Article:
After this speech he laid the keys of the gates and those of the royal treasure at their feet. And they, dismissed from the assembly and happy that day at least, with their wives and children gave thanks at all the temples of the gods. On the next day elections for the naming of magistrates were held.
Among the first so named was Adranodorus, the rest largely assassins of the tyrant. Two who were not even present, Sopater and Dinomenes, were elected.
These, hearing what had been done at Syracuse, brought the royal treasure that was at Leontini to Syracuse and turned it over to treasurers elected for that very purpose.
The money that was on the Island was also transferred to Achradina. And that part of the wall which shut off the Island from the rest of the city by a needlessly strong fortification was thrown down by common consent. The other [p. 251]
measures also were in keeping with this trend toward1
Hippocrates and Epicydes, on hearing of the tyrant's death, which Hippocrates had wished to keep secret even by slaying the messenger, were deserted by the soldiers and returned to Syracuse,2
since that course seemed safest in the circumstances.
There, to avoid going about under suspicion as seeking some opportunity for a revolution, they first came before the magistrates, and then through them before the senate.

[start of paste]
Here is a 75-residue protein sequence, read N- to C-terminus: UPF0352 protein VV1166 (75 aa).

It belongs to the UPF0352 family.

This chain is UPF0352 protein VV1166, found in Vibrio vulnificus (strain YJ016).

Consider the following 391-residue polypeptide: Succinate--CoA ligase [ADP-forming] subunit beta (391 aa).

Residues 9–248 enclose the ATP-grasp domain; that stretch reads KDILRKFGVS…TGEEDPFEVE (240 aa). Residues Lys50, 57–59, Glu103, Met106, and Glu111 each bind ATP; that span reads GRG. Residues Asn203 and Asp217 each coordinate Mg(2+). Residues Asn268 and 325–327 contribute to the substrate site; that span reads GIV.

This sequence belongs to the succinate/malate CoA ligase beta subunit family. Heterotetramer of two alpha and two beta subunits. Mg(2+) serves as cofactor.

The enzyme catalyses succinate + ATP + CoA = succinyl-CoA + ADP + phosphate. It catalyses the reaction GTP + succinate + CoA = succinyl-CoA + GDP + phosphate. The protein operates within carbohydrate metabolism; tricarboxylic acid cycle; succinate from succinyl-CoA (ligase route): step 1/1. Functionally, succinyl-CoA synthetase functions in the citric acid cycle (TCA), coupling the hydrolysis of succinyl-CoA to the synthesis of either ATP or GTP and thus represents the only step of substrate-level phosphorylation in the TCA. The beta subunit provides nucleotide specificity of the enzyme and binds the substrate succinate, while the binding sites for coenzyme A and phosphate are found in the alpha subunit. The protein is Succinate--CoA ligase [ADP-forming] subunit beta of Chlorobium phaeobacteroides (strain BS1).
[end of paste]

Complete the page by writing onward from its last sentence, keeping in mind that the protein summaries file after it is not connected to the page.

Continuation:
They stated that, having been sent by Hannibal to Hieronymus as his friend and ally, they had obeyed the orders of the man to whom their own commander wished them to be obedient.
They wished to return to Hannibal; but since the way was unsafe while the Romans were at large everywhere in Sicily, they asked the senators to give them some escort to conduct them to Locri3
in Italy. The senate, they said, would gain great favour with Hannibal by a small service.
This request was readily granted; for the senate greatly desired the departure of the king's generals, as men skilled in military art, and, what was more, needy also and daring. But they took no active steps to carry out their wish with the required promptness.
Meanwhile the generals, as young men of military training and familiar with soldiers, at one time in the presence of these, at another among the deserters, the majority of whom were from the crews of the Romans, at another even among the lowest of the people, made charges against the senate and the aristocrats:
that they were secretly working and contriving that Syracuse under the guise of a reestablished alliance should be subject to the [p. 253]
Romans, and that then a faction, that is, a few who4
supported the renewal of the treaty, should rule.